Wedgwood Patterns: Value and Price Guide

Wedgwood’s approximately 260-year history as one of the world’s most renowned producers of ceramic goods didn’t start overnight. Josiah Wedgwood’s unique ability to combine classic taste with cutting-edge design helped the company become one of the most enduring ceramic factories ever. Today, the brand is associated with elegance and taste.

Antique Wedgwood china continues to captivate porcelain and china connoisseurs due to its superb quality and vast designs. In addition to its aesthetic appeal, collectors of vintage Wedgwood china are drawn to them for the profit potential.

If you have one of these or intend to buy one, you’d be curious about their value. Let’s explore different Wedgwood china patterns, their worth, and more.

Overview of Wedgwood

The history of Wedgwood china is fascinating, giving a better insight into where these beautiful designs began.

Josiah Wedgwood was born into a family of potters in 1730, and he began his apprenticeship at the age of six. As an adult, he excelled at his art, experimenting with various porcelain formulations and making significant technological improvements in the pattern process.

Wedgwood’s story begins in 1759, when Josiah and colleague Thomas Whieldon established a pottery workshop in Stoke-on-Trent, England. The new establishment facilitated the development process. By the following decade, Wedgwood had perfected a new type of earthenware that used Cornwall clay and had a creamy, white finish.

In 1765, he manufactured a tea set in the design and delivered it to Queen Charlotte of Mecklenburg-Strelitz of England. She was so enamored with it that she permitted Wedgwood to call it “Queen’s Ware.” With the queen at his side, Wedgwood was well on his way to becoming a key figure in the ceramics industry.

Josiah Wedgwood bequeathed his business to his sons when he died in 1795. They had no interest in running it, and the company languished for the following century, despite its popularity. However, circumstances improved throughout the twentieth century.

WWRD Group Holdings Ltd was formed in 2009 when the Wedgwood and Waterford conglomerate joined with Royal Daulton. Though the terrain for modern Wedgwood china had altered, the brand retained its professional craftsmanship and overall design importance.

That year, they set a new record when a Wedgwood teapot manufactured in protest of the Stamp Act of 1765 sold for $112,128. Wedgwood’s legacy lives on today, with some of the most valuable patterns and styles fetching record-breaking prices.

Most Popular Wedgwood Patterns

The most common of these patterns are as follows:

  • Jasperware
  • Black Basalt
  • Queen’s Ware
  • Fairyland Lustre
  • Majolica

Jasperware

When Wedgwood presented his famous jasperware collection in 1774, it was a big hit. This is because it followed up on the massive success of the “Frog Service.”

The Frog Service is a huge dinner and dessert service created for Empress Catherine the Great of Russia in 1774. There were fifty sets in the service, and 944 pieces were ordered, 680 for dinner and 264 for dessert.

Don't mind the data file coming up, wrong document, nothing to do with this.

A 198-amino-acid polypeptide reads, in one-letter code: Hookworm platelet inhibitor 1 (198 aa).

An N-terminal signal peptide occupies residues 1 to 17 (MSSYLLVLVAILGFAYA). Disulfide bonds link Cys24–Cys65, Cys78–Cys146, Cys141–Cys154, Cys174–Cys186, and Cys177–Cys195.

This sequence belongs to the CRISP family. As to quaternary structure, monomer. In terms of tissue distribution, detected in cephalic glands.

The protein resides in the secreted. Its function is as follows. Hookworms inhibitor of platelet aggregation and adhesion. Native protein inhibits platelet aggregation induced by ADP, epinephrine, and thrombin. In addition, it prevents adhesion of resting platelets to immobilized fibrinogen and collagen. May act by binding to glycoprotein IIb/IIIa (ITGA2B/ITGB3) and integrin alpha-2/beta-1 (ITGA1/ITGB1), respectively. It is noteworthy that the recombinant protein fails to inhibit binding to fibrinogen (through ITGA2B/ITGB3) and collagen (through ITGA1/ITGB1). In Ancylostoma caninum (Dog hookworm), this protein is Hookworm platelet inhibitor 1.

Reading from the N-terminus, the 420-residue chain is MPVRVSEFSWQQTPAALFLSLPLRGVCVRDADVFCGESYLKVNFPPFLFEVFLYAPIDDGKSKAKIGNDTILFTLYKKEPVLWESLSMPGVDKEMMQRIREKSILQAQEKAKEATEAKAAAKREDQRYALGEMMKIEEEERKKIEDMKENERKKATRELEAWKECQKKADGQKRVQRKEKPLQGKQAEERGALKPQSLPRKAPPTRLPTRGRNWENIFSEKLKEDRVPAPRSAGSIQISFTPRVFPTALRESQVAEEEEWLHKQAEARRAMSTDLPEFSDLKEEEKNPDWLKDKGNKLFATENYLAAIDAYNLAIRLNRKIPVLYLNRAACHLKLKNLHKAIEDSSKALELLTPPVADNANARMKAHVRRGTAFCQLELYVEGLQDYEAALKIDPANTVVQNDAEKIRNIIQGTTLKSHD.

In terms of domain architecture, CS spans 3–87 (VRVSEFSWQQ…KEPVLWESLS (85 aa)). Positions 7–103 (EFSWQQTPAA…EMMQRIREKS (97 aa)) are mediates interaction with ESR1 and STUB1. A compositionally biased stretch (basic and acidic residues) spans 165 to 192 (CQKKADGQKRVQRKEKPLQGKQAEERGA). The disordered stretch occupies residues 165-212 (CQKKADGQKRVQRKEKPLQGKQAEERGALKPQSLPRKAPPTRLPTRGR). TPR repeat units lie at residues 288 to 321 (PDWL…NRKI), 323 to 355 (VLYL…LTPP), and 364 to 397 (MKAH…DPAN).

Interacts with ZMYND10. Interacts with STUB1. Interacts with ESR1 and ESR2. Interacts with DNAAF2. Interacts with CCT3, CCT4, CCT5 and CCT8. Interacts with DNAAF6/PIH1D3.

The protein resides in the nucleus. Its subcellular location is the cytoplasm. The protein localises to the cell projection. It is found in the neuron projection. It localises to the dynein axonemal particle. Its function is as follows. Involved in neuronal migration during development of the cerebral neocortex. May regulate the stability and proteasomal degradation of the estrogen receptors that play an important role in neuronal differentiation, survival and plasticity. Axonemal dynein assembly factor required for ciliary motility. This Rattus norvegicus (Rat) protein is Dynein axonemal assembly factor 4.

Wedgwood jasperware sculptures are known for their bright white ceramic reliefs that appear to rest on rich colors muted by a matte finish. Wedgwood’s primary inspiration for the style was a cameo from antiquity, an old relic that depicts scenes from ancient Greece and Rome.

The Portland Vase, made by Wedgwood in 1789, is the most well-known example of this style. However, collectors are willing to pay great rates for ancient Wedgwood pieces that feature any of these Classical elements.

Most Expensive Jasperware

Most Expensive Jasperware

A Pair of Large Wedgwood Green Jasperware Vases and Covers Christie’s was sold for £55,250 in London, the United Kingdom.

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The Lord Dacre Copy: an essential Wedgwood trial ‘First Edition’ Portland vase sold for £29,090 in Bonhams, London, United Kingdom (March 2006)

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This Jasperware Light Blue Covered Urns and Pedestals sold for $26,290 in Doyle, New York, New York.

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Pair of Wedgwood Black & White Jasperware Pegasus Vases sold for $17,250 in Pasadena, California.

Black Basalt

“Black Basaltes” designs by Wedgwood began in 1768 as a forerunner to his pursuit of jasperware pieces. Wedgwood was able to outperform the “Egyptian black” stoneware of other businesses by adding manganese to his clay combination. This resulted in vessels with deep, matte black surfaces.

With a rich red tint, Wedgwood’s Black Basalt pieces were commonly adorned with “Rosso Antico” designs based on ancient Rome and Etruria.

Queen’s Ware

“Queen’s Ware” got its name because Queen Charlotte liked Wedgwood’s new earthenware. It became a household favorite, even though it was not for royalty but the general public.

Early pieces of Queen’s Ware that are still in great shape can sell for a lot of money. However, the most valuable pieces are from a Queen’s Ware service made for a real queen. This is the “Frog Service,” designed by Wedgwood for Russia’s Empress Catherine the Great in 1773 and has a green frog sitting in a border of oak leaves.

Fairyland Lustre

Wedgwood’s ‘Fairyland Lustre’ china rivals Jasperware in popularity but has a distinct style. The pattern is a collector’s favorite. Daisy Makeig- Jones joined Wedgwood’s team of painters in 1909 and grew to prominence many years later as she began to take on greater design authority. She was the brain that created the Fairyland Lustre designs.

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Her initial works were published in 1915, and they quickly became known for their excellent color and intricate decorative themes. This opulence fit nicely in with the decadence of the late 1910s and the “roaring” 1920s. However, it didn’t do well in the Great Depression. Jones’ Fairyland Lustre creations eventually phased out in 1931 when she quit Wedgwood entirely.

Majolica